Agatha was quite a curious child and took to reading very early in her life. Her parents objected to the idea that children should be allowed to read before the age of 8 or 9. But incidentally, Agatha’s nanny told her parents one day- ‘Your daughter can read’. Agatha was just 5 at that time. Of course, her parents were upset with that development. After that, Agatha developed the habit of reading regularly and enjoyed it tremendously. You can say that even before turning 10, she was what we say ‘a voracious reader’.

There was an incident when Agatha stumbled onto a tabooed book in their library upstairs. It was an adult French book which children were not supposed to read. Her dad was furious when he caught her reading that. But Agatha merely shrugged, not knowing why he was so angry. She was, in any way, not able to take in any word written in that book.

~Ritesh Agarwal

My 4 New Year Resolutions

Source: Google images

I intend to read a few classics (Lady Chatterley's lover, Catch21, Mein Kemph and others) that have been sitting neglected on my shelf for quite a few days.

I also resolve to backup my data in a pen drive though deep down I know it is a very shaky resolution and the one least likely to stand an entire year.

Last year (2013), I got published. And even though it helped me tick one off my bucket-list, it was just an anthology with my contribution being a forgettable story of one page. This year, I pledge to get my own book finished, though I will have to make sure that I do not let any sort of leniency or complacency creep into my system.

And the most important of all, I have resolved to restart eating tomatoes at night.

Promisingly yours,
Ritesh Agarwal

Tuesday, January 7, 2014

My top 5 books and top 6 authors

Books read (yearwise breakdown):

2005: 50 books
2006: 25 books
2007: 34 books
2008: 26 books
2009: 13 books
2010: 12 books
2011: 7 books
2012: 33 books
2013: 26 books

Personal favourites (in chronological order):

Papillon, A perfect stranger, The Diary of a Young Girl, The Da Vinci Code, Only Love, Tales of Imagination, Man-eaters of Kumaon, Journey to the Centre of the Earth, The Longest Pleasure, Anna Karenina, Death on the Nile, War and Peace, The Murder of Roger Acroyd, Curtain, Harry Potter, Albert Einstein- a short biography, Frankenstein, Gone with the Wind, Jane Eyre, Sons and Lovers, Five Point Someone, Stranger: Stories by Satyajit Ray,  Mixed Blessings, I too had a love story, A Walk to remember, The Hungry Tide, My Rainbow, Love in the time of Cholera, Unaccustomed Earth.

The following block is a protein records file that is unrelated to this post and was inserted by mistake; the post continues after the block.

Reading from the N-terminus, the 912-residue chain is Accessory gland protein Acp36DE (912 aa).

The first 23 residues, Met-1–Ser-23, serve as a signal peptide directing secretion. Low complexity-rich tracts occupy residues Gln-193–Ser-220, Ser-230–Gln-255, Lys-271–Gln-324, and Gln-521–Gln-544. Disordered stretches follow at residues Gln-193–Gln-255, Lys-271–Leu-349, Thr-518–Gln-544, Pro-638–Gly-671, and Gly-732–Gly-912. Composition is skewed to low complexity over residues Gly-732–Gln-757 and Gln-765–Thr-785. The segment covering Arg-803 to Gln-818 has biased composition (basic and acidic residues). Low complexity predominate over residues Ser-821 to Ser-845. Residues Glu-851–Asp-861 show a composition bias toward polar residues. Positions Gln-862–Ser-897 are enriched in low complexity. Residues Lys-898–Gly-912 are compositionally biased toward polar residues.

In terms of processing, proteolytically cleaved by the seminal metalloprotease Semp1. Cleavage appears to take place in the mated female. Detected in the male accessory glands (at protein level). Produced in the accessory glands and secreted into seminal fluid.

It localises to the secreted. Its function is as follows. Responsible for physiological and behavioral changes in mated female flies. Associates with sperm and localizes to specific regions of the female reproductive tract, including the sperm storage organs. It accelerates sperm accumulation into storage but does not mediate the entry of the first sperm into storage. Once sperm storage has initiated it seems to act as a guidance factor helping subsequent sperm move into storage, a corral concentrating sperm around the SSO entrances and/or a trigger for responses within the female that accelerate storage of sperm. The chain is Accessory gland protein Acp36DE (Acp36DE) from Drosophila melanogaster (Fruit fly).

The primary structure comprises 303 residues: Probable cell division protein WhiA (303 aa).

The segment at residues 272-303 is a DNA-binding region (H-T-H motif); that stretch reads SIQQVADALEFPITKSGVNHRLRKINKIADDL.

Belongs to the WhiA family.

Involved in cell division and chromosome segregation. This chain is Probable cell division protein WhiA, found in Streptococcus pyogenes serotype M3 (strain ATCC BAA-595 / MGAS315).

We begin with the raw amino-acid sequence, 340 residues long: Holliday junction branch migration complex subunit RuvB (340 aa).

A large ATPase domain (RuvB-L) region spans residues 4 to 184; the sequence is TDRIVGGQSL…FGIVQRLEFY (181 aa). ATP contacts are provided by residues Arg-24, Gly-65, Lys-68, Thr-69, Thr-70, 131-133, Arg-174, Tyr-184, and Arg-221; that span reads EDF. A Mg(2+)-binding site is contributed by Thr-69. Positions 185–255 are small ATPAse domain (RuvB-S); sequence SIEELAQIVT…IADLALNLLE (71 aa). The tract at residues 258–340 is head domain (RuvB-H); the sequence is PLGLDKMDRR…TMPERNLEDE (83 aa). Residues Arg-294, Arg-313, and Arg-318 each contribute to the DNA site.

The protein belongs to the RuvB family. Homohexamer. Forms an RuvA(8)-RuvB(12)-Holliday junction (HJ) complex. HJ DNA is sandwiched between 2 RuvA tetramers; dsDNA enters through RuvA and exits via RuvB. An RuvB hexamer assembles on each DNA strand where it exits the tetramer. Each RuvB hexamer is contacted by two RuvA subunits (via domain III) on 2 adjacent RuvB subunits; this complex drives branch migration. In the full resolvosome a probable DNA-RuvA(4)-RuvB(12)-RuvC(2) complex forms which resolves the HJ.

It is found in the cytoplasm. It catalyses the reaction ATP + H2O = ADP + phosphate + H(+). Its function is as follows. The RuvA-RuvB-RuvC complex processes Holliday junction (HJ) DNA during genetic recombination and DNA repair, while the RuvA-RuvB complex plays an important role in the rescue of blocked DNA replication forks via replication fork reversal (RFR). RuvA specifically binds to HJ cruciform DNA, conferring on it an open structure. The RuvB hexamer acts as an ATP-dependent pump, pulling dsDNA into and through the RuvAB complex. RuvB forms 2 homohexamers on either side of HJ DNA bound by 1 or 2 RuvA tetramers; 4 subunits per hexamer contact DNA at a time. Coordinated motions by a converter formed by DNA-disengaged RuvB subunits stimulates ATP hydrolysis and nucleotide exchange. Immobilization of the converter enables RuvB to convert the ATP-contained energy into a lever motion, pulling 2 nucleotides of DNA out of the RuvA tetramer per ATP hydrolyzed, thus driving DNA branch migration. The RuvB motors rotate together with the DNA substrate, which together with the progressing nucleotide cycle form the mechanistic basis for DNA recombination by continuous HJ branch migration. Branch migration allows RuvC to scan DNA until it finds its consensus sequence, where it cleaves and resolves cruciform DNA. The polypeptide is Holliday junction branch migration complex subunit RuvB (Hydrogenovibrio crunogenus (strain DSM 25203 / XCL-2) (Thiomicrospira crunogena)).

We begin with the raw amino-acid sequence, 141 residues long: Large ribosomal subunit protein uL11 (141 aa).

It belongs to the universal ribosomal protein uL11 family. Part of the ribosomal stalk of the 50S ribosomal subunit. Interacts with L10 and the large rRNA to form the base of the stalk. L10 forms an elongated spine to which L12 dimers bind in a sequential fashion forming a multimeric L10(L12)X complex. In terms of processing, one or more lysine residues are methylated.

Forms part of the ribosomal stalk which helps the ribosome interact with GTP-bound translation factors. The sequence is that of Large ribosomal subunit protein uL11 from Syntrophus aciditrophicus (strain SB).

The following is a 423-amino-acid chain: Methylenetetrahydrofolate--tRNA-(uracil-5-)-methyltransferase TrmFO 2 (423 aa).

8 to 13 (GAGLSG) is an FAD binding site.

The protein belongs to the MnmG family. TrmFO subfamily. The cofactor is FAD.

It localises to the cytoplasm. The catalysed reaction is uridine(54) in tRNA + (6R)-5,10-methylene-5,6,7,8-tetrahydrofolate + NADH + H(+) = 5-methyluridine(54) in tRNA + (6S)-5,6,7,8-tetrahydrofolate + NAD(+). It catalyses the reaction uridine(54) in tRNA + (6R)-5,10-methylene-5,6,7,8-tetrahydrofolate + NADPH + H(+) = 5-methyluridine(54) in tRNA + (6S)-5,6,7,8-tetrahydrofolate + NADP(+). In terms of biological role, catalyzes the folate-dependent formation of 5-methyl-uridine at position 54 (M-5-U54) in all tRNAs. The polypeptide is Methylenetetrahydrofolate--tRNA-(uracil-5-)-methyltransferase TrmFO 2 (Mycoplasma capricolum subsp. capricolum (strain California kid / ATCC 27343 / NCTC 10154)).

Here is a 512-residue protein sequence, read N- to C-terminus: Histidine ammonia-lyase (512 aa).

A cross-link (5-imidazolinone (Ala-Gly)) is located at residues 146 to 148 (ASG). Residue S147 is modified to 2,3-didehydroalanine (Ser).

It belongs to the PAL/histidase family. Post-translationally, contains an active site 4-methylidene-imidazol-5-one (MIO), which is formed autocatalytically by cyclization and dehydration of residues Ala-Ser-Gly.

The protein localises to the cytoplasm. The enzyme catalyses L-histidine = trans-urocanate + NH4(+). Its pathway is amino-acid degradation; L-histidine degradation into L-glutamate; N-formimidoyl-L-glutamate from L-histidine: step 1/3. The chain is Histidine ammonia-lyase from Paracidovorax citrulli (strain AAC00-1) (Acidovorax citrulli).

Top 5 (in no ranking order): 

War and Peace, Harry Potter, Love in the time of Cholera, Unaccustomed Earth, A walk to remember.

Top 6 favourite authors (in no ranking order):

Agatha Christie, Edgar Allan Poe, Jhumpa Lahiri, Danielle Steel, Jules Verne, Arthur Conan Doyle

~Ritesh Agarwal

10 Common Myths about Travelling Abroad

Image source: Google images

Most people suffer from certain travel-related delusions and either steer clear of holidaying abroad or do so only after repeated nagging from family or friends or after their phoren-returned colleague has made them turn green with envy. These delusions or myths are what we will shatter today. You can thank us by getting us expensive souvenirs from your phoren holiday: 

1. Travelling abroad is expensive: The most prevalent notion is that only those people who have oodles of money holiday in foreign locales. Not anymore. Maybe at one point, foreign trips did come at a pocket-pinching price but now you have cheap international holiday packages offering prices that even your driver could afford. 

 2. Travelling abroad poses risks:It will hardly matter whether you are planning your honeymoon in Goa or in Pattaya. Yet, some people 

(Kindly latch on to this link-express to read my full post)

 10 Common Myths about Travelling Abroad | WeAreHolidays

Written by Ritesh Agarwal
Edited by Nishi Jain

Thursday, January 2, 2014

Writing is easy, writing is hard

To a writer, writing is not necessarily a walk in the park. The so-called writer’s block manifests itself during times when the brain shows its adamant side and refuses to let go of any of those dozens of good words it houses.

But then there are times when writing seems to be the easiest task in the world. The brain suddenly seems so full of words and it generously dispenses with them, abandoning its recalcitrant behavior and lending you the very word you were looking for. During these happy times, millions of words and dozens of plots seem to chase each other inside the brain. On certain occasions, the brain releases thoughts at such a furious pace that you have to type at a reckless speed so as to keep pace with your thoughts and for fear that your thoughts may outrun you and you may lose them all.
But like a dewdrop, these moments are transient too, and soon enough, writing turns hard again.

~Ritesh Agarwal

Wednesday, January 1, 2014

Dhoom 3 effect: Why Aamir is no God?

Source: Google images

When I am in a theatre and Aamir is on screen, I get goosebumps. One of my legs trembles.

Today, I was in a theatre. I got goosebumps. Both my legs trembled.

Kareena Kapoor had once said that “Aamir is God”.

I can see why she said that. But I would like to tell her that please do not compare Aamir with God. I mean he is really great, awesome and amazing. But he is just not Aamir.

~Ritesh Agarwal